Most of us have some strong opinions about the environment.
They may not be universally the same ones, but the environment engenders more attention and focus every day. Toss in the ever-increasing interest of accurate product labeling and being more conscious of what we eat and drink, and we’ve created more public focus on what we buy and why. Whether for business, image, saving money or ethical reasons, many distilleries are researching and adopting eco-friendly practices with more investment on the quality of their products. They may implement more prevention and less mitigation and clean-up, reduce/reuse/recycle more efficiently, reduce their carbon or water footprint, or work on sourcing ingredients based on their environmental impacts.
Some of our imported spirits arise from distillerieswith an environmental focus. Tiburon Rum is from Belize’s Travellers Liquors distillery, which focuses on locally-sourced ingredients. “The historic Orange Walk region of Belize produces sugar cane and molasses for many distilleries, but Travellers makes sure that some of the ‘best of the best’ stays home in Belize and goes into our rum,” says Basil Destefano, President of Tiburon Rum. “Local sourcing means less shipping, less transportation and more local economic support.”
Quite a few of our domestic distilleries are also working hard to be eco-friendly, like California Distilled Spirits that produces Darjeeling Gin. “Here at California Distilled Spirits, the biggest ‘water footprint’ reduction came from building our main condenser oversized,” says Ed Arnold, California Distilled Spirits owner and lead distiller “This cuts water usage by almost half, as the larger cooling volume gives the vapor more time in the condenser, thus requiring less water flow. A simple change, and not too much added cost if done at the beginning. Water is a big issue here in Auburn and statewide here in California, so we try to do as much conservation and wise use as we can.”
When talking with Kelly Railean, Owner and Master Distiller of Railean Rums in San Leon, Texas, she brings up their long, extensive commitment to the environment. “We always recycle like crazy,” she says. “Glass, cardboard, cans and 55 gallon plastic and metal drums. We buy recycled paper products across the board, run our forklift on propane instead of diesel or gas, use low SEER (seasonal energy efficiency ratio) A/C and heating in our tasting room, regionally sourced molasses, and our rums have no artificial colors, sweeteners, flavors or sulfites. We use our old shipping pallets to make decorations, fences, furniture, etc. Basically, we will try and re-use anything and everything! Not only is recycling and watching our carbon footprint good for the environment, it also saves us money as a company—and that is reflected in the price point of our products.”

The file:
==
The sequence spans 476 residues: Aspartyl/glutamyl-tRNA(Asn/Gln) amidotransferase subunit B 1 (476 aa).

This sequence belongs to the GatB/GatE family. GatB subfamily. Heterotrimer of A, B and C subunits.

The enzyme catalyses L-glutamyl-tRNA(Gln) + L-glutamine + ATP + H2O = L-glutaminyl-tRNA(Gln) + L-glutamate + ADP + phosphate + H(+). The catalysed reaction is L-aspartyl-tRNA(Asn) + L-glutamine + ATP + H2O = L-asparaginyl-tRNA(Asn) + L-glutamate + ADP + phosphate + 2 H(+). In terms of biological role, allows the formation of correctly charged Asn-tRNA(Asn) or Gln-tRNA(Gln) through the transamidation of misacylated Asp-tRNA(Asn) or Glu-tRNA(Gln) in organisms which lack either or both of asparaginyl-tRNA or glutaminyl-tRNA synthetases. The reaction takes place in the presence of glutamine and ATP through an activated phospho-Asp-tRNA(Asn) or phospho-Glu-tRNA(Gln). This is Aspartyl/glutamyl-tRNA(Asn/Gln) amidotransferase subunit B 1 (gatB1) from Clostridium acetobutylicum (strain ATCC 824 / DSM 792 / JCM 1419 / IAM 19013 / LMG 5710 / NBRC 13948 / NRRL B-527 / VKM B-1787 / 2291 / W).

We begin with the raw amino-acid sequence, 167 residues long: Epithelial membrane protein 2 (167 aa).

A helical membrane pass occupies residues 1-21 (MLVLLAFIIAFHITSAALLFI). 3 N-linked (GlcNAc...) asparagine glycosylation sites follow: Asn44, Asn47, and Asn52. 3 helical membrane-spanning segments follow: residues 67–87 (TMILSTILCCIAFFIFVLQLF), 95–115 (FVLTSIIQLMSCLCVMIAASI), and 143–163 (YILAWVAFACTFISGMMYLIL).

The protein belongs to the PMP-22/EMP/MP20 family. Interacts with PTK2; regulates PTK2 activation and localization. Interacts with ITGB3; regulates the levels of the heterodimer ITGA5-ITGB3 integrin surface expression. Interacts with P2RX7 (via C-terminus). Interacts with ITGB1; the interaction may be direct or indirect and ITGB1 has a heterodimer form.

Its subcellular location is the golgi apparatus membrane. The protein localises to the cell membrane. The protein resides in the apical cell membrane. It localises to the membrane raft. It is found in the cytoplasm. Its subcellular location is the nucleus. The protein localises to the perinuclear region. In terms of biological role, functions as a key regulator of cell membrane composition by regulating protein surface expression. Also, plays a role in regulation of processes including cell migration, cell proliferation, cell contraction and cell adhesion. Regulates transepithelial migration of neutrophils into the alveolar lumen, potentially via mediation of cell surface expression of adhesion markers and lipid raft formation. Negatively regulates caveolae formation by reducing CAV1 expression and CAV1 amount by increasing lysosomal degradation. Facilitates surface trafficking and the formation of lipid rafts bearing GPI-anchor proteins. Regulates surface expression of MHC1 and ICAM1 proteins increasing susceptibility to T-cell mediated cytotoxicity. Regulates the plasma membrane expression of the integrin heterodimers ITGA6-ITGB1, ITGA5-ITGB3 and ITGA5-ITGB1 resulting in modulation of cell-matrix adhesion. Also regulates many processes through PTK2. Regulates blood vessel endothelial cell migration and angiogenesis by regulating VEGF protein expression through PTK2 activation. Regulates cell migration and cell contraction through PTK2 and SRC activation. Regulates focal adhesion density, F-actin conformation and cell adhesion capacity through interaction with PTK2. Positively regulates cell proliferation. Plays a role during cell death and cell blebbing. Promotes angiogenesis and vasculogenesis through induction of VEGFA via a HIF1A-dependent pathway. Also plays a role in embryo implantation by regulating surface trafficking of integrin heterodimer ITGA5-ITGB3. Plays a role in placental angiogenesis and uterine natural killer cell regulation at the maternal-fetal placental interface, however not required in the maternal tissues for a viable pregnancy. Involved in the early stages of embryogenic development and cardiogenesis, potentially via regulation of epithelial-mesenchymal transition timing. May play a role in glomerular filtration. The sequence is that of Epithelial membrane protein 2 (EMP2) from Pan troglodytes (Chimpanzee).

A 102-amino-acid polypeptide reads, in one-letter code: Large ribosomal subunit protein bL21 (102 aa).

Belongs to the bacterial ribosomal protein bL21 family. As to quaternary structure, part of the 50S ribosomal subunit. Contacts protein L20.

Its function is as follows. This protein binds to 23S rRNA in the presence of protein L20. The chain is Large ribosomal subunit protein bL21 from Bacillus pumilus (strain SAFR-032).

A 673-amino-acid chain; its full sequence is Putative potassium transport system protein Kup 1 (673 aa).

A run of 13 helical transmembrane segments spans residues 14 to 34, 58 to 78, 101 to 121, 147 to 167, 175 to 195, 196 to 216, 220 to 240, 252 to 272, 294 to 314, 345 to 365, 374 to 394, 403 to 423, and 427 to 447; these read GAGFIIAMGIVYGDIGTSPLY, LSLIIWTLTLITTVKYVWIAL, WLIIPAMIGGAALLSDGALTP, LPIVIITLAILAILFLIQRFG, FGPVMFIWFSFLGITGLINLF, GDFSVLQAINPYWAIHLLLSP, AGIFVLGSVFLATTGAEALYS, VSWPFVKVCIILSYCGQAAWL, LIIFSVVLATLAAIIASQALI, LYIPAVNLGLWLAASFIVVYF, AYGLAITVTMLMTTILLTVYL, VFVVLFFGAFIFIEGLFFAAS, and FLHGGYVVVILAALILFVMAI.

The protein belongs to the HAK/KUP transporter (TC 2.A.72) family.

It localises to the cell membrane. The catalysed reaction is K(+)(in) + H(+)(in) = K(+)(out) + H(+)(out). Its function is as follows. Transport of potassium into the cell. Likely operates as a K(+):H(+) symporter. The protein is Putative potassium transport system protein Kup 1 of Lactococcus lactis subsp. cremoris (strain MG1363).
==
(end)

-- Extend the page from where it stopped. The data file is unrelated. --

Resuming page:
Chris Weld, the owner and master distiller of Berkshire Mountain Distillers in Sheffield, Massachusett, embraces eco-awareness as a moral imperative throughout his product production. “The distillery is next door to our family,” he says. “We live here. My children live here. My neighbors live here. It sounds cheesy, but at this point, we all have to battle for what’s right for the Earth. We grow as much of our distillery ingredients as possible right here on the farm using organic or IPM (integrated pest management) as the situation dictates. We use cogeneration, moving the heat from the distillery into heating water for our crayfish farm. We compost distillation wastes and use the methane it makes to generate electricity, which we use and also put back into the ‘grid.’ We are adding a greenhouse in the future, with a botanicals bed where local bartenders and mixologists can harvest same-day ingredients for their cocktails. It all really does make financial sense when you seriously study permaculture and apply it to distillery operations.”
A global leader in distillery environmental operations is the producer of the Ron Barceló rum. The Alcoholes Finos Dominicanos distillery in the Dominican Republic is one of the pioneers in the reuse of bagasse (sugar cane pulp remaining after the juice extracted) as a biomass fuel. AFD has achieved production of 96 percent of their electricity used throughout the year from biomass cogeneration using the bagasse as well as solar panel power generation. In 2011, Barceló Export Import became the first rum company in the Dominican Republic certified under the International ISO 14001 Environmental Management System, used worldwide as the global standard for business and industrial environmental quality and achievement. Barcelo has also achieved a carbon footprint reduction of 24,000 kg of CO2, quite an accomplishment.
Ron Barceló master distiller, Eduardo Galindez, sees environmental responsibility as a factor in producing quality spirits. “Our Barceló alcohols come strictly from the juice of local, freshly harvested sugar cane, therefore they give our rum a distinctive character,” he says. “Barceló is the only Dominican rum, and one of the few worldwide, being produced under a vertically integrated process that includes the environment as part of our process. From the cultivation of the sugar cane until the final bottling, Barceló is committed to help the environment by compensating for 100 percent of our CO2 emissions for a neutral carbon footprint.”
This barely touches on the ever-increasing number of distilleries that are focusing on being good stewards of our planet rather than merely consuming resources to make a buck. When distilleries, wineries and breweries push their eco-efforts to the front of their focus, they encourage like-minded consumers to support environmentally-aware products and businesses. There still exists the challenge to better tailor such marketing efforts into increased product support by consumers. Hopefully this work in progress evolves into more success on the horizon.